Ringo post fat harvest

Fat harvest surgical site

On Monday, October 19th, Ringo underwent the fat harvest procedure. The sample was sent overnight to Vet-Stem and returned as Ringo's own stem cells, ready for injection into the injury site by Wednesday, October 21st. It was Ringo's fourth birthday and we are hoping and praying this will be the best gift we could ever give him!

Ringo after stem cell injections

After the stem cell injections to his hock, Ringo returns home to begin the long road to healing and rehabilitation. This is compounded by the fact that he has already been confined for over two months, poor boy! He will be in the cast for six weeks, then likely into a soft wrap for at least another three weeks. This is all bearable as now we have the hope the stem cells will "do their thing" and promote the tissue growth this injury needs to complete the healing process.

We've had some difficulties with the fat harvest site. The incision is in a tough area to try to heal, especially on a male dog as part of it runs right up where the umbilical cord was at (belly button) and the skin there is very thin and fine. The challange is how to keep the dog away from it and from removing the staples! Ringo, like most sighthounds, is very good at removing one of those dreaded e-collars, so we employed the use of t-shirts, belts (made from two of my elbows straps that Vicky Clarke gave me!), gauze pads and tape, pins and plenty of Bitter Apple.

When we reached the six day mark on the incision and staples, Ringo finally managed to get to them and remove half of them, requiring a return trip to Dr. Sidhu on Monday, October 26th, to replace them. We made it another seven days and during the night, our dear boy ripped open the t-shirt, gauze, tape and belt and tore out ALL of the staples. Luckily, most had healed, but he still needed to return to Dr. Sidhu the following day (November3rd) to check the open area (about an inch and a half) and to have his cast changed.

(11/5/2009) We employed the use of a kennel muzzle and we have had it on him successfully for almost three days since the last set of sutures were applied. (He received five sutures to close the balance of the incision, vs staples and another round of antibiotics.) It didn't take long to train him to the muzzle and now we can leave the bandaging, t-shirt and belt off so the incision receives more exposure to air and circulation. We think we might finally have this incision on the final road to recovery so we can focus completely on the hock!

Hannibal looking for Clarise? ;-)
Comfortable and relaxed Ringo!

(11/6/2009) Here is the boy now quite well adjusted to having to wear the muzzle! It is going great now and the incision and sutures look super. By this time next week, we should be able to remove them and this part of the treatment will be done! I have noticed today that he is bearing more weight on the leg/cast. Before he would walk on it, but if he wanted to trot, he would go up on three legs. Today, he is using it about 60% of the time he is trotting. It has been two weeks and two days since the stem cell injections. Are the cells working, or is this cast just more comfortable? Time will tell...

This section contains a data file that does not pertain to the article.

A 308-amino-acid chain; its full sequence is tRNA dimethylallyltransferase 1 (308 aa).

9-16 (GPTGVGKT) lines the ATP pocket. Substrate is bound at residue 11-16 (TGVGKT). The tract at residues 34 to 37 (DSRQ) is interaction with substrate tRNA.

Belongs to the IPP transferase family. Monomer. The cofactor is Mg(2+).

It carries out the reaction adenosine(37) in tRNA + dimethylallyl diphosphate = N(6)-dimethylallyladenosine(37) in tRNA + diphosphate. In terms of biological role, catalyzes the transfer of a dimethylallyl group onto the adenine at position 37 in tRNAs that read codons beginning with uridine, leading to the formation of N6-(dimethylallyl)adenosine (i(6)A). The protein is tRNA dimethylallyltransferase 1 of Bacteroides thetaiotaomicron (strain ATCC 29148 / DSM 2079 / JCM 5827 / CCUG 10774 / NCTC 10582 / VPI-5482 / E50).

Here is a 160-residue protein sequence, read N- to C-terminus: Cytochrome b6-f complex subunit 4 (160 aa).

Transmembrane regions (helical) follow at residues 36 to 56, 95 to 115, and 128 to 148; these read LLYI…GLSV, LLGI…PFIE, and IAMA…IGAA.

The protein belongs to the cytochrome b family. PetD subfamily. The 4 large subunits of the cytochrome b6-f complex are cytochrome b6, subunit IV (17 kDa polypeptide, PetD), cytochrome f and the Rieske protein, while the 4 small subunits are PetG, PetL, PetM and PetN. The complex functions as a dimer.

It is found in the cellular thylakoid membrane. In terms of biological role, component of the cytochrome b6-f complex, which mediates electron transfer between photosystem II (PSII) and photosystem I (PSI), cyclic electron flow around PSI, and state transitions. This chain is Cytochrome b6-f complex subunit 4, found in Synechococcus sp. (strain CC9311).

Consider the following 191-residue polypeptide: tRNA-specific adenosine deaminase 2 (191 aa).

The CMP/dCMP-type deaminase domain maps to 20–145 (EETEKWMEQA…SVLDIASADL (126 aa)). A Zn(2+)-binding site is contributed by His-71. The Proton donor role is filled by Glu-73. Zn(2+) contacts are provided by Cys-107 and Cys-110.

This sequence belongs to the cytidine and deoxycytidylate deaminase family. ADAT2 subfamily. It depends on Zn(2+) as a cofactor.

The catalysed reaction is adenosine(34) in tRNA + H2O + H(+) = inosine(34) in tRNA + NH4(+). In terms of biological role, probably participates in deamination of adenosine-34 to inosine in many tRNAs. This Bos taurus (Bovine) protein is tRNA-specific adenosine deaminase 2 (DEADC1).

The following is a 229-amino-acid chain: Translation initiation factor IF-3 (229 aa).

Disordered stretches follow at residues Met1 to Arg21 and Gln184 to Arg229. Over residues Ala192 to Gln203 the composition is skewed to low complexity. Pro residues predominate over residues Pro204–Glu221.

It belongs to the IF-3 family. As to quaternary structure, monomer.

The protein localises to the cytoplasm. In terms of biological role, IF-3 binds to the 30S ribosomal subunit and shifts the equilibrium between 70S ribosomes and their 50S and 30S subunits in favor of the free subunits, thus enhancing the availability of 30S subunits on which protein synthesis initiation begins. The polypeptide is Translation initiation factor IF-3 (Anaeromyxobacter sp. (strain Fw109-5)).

(11/19/2009) In the past month since the stem injections, Ringo had been doing very well. The incision is finally 99% healed and the muzzle and t-shirt are gone. However, on Monday 11/16/2009 we had a very bad thing happen with Ringo (or so we thought). He was in the small front yard by himself to relieve himself and he decided to unlock some of his months long pent up energy. He went crazy, racing around, but only for a few moments before I caught him. It was enough that when I did, he went back up on three legs. UGH!!! So, the following morning we went back to Dr. Sidhu and he removed the cast and wrap and we found substantial swelling at the hock. Sob!!

Ringo's hocks (L) and relaxing some more with dad (R)

Dr. Sidhu had another orthopedic veterinarian, Dr. Rooks, due to visit with him on Thursday, the 19th, so he asked for us to bring Ringo back to be examined. What has now been found is the superficial digital flexor tendon is slipping in and out of the "groove" at the top of the fibular tarsal bone ("point of hock") and this needs to be surgically repaired, so now we are on to more treatment for this poor boy! The surgery will involve positioning the tendon back in it's "track" and securing it surgically in the groove by repairing the reputured soft tissue "sheath" that holds it in place. Ringo leaves for VCA All-Care in Fountain Valley tomorrow (11/20) morning and Dr. Frank Borostyankoi DVM DACVS (known to his clients as "Dr. B") will do Ringo's surgical repair the following morning. Our boy is scheduled to come home the next morning to really begin his full healing and rehab process!